• Anonymous

            Stansberry and Associates. The best financial advice that money can buy.

          • Alec Cunningham

            Your financial advisor boiled down the complex issue of US economics into that one simple paragraph?

          • Anonymous

            Yeah, somebody bought it, to the tune of a $1.5 million fine in 2007.

        • Anonymous

          And we for you also, you need it.

    • kcjonez

      Income tax 20% of GDP?
      Source please.

      • Anonymous

        Like I said above, Stansberry and Associates. The best financial advice money can buy. I’m sure that data is probably somewhere on the internet, also, if someone were willing to look for it.

        • kcjonez

          Ha Ha! Good one. Thanks for the laugh.

        • Anonymous

          Do you mean the Stansberry who was fined $1.5 million for securities fraud in 2007?

          • Anonymous

            Now that’s funny.

          • Anonymous

            Yeah, notice no reply from heain’ttheone.

      • Anonymous

        This is revenue as percentage of GDP.

        http://www.usgovernmentrevenue.com/downchart_gr.php?year=1900_2010&units=p&
        title=Revenue%2520as%2520percent%2520of%2520GDP

        To me this is a more important number:

        Spending as percentage of GDP.

        http://www.usgovernmentspending.com/us_20th_century_chart.html

        In the Clinton era it was about 20% today and for the foreseeable future is hovering around 40%.

        That means we will become more government dependent/tax dependent and more jobs will be government jobs and NOT created by private sector. You will hear some refer to it as the government sucking air out of the economy.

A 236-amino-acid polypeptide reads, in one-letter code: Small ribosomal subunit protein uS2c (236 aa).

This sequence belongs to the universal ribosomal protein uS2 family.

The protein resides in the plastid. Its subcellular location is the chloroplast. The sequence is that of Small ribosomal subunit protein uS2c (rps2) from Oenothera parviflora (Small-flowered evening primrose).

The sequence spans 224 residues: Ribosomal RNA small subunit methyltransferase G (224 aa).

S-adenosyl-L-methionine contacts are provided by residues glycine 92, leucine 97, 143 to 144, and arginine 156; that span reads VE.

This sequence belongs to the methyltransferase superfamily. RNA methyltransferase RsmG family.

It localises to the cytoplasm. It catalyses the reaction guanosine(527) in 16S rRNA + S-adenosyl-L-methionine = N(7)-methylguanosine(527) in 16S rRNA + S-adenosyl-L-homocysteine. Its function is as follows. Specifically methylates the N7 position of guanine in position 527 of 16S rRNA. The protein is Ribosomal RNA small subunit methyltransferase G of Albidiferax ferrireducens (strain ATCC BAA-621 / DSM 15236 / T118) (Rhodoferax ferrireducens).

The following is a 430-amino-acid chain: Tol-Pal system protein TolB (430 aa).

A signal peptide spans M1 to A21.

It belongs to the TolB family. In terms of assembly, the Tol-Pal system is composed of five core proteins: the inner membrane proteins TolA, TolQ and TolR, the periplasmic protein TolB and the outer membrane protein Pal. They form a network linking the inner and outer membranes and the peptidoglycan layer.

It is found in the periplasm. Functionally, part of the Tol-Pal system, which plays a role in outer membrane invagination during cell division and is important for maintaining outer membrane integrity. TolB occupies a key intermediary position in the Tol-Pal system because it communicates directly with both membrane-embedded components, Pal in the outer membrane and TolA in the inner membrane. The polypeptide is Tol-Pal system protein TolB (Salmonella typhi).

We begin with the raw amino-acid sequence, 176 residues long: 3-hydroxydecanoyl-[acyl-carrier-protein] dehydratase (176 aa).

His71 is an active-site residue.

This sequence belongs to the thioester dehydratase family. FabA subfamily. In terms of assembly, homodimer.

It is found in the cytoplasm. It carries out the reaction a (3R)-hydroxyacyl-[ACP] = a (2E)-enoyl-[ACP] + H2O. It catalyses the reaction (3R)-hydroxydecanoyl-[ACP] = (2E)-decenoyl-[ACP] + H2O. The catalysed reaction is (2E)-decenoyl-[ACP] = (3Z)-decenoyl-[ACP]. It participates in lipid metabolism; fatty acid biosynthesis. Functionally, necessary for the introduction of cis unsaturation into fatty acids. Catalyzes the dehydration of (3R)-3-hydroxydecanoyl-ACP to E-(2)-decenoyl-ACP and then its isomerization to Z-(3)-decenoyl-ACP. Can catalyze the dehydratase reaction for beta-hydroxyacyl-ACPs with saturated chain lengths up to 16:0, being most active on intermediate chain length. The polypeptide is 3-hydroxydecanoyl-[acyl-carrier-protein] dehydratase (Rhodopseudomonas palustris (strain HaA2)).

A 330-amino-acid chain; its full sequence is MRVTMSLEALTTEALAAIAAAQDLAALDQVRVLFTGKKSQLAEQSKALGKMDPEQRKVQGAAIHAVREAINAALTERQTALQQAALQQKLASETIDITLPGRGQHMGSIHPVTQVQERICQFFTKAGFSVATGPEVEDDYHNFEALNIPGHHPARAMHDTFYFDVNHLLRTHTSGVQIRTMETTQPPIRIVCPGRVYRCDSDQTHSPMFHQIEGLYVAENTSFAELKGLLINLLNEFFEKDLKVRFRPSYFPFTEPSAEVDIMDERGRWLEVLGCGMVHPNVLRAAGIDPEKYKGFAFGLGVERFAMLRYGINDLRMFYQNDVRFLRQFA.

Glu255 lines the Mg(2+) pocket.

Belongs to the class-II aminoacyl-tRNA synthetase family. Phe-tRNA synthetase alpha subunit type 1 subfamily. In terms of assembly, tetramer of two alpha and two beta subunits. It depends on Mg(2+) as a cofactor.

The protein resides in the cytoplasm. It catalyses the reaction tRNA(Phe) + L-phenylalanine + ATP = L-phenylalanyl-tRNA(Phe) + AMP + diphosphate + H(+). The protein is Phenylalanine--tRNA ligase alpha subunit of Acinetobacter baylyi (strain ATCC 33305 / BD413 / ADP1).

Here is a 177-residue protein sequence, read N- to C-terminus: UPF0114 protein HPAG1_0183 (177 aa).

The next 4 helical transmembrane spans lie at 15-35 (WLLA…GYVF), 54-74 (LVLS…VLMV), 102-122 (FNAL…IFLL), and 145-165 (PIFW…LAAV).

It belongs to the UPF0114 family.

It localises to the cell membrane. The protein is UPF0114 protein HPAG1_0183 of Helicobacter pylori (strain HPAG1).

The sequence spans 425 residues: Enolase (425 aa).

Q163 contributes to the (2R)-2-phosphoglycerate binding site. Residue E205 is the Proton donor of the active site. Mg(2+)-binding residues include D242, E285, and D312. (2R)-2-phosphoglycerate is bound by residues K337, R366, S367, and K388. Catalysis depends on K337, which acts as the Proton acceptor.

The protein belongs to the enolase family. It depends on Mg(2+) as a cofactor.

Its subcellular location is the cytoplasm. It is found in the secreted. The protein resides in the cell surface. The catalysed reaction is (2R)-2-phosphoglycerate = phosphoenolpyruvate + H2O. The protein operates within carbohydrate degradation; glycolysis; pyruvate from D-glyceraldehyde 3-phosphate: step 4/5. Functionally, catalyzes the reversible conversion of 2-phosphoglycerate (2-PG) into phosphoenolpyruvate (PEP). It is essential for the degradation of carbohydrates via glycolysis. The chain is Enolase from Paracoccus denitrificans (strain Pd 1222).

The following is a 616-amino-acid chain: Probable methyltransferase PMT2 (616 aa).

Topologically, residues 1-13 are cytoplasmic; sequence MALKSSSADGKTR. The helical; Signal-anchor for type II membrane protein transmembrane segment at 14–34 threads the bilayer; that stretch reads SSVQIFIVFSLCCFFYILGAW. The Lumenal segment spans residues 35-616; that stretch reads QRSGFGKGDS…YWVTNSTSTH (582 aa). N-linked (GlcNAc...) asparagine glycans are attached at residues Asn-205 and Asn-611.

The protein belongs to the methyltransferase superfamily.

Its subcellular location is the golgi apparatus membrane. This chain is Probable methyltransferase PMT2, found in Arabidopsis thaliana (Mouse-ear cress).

• Anonymous
    • Anonymous

      The Congressional Research Service has reissued their report on the effect of increased taxes on the rich. The conclusion? Absolutely no negative impact on the economy. Again I ask, where are the jobs the Bush tax cuts were supposed to create?

      • Anonymous

        Don’t hold your breath waiting for an answer.

      • Alec Cunningham

        I think they are in China and Vietnam….

      • Anonymous

        The jobs were destroyed by the current depression which has been created by our government, of both major parties, printing and borrowing money to buy votes from their constituents. This depression has its roots in the creation of the Federal Reserve Bank in 1913, and has been building up ever since. It will take a major crash of the economy and a complete collapse of the government for it to be corrected. The government will try to avoid that scenario at all costs, even if every American has to lose his or her job in the attempt.

        • Anonymous

          This “depression” was caused by the same factors which caused the 1929 crash and 1870 collapse, greed and corruption. In all cases it was the greed and corruption of the banks and wealthy selling over valued stocks or other investment means.

    • Anonymous

      I think you should stick with something you are familiar with: defending Christmas from the insufficiently Christian. You don’t seem to have a working knowledge of economics.

    • Anonymous

      What do you think these “high earners” do for a living? They are professionals and CEOs whose incomes aren’t based on how HARD they work.

    • jersey

      The Lord said Do not concern your self with such matters. Who is your Lord?

  • Anonymous

    B. MacFarland, J. Hanson: good letters.
    L. Merrill: perpetuating myths and falsehoods.

  • Anonymous

    Lawrance Merrill, I believe that if the top 1 or 2% were to actually invest their windfall of extra income, for the last 30 years of tax cuts, in America. It would be a wonderful thing and all America would stand behind their tax cuts, maybe even grant them more tax breaks. Unfortunately it seems that if they are investing their windfalls, for the most part, it isn’t in this country.

  • Anonymous

    Oh, yes, the same old tune from Lawrence Merrill. Of course , not raising taxes on the very rich when Bush was president worked very well ! Yeah right.

    When you have nothing else, you accuse those of lower economic means of being envious or greedy of the very wealthy. It isn’t the truth but that doesn’t keep the likes of Mr Merrill wanting to think that way. Knowing that the ever widening gap between the very rich and the middle class is not viable does not amount to being “naive” or “greedy.”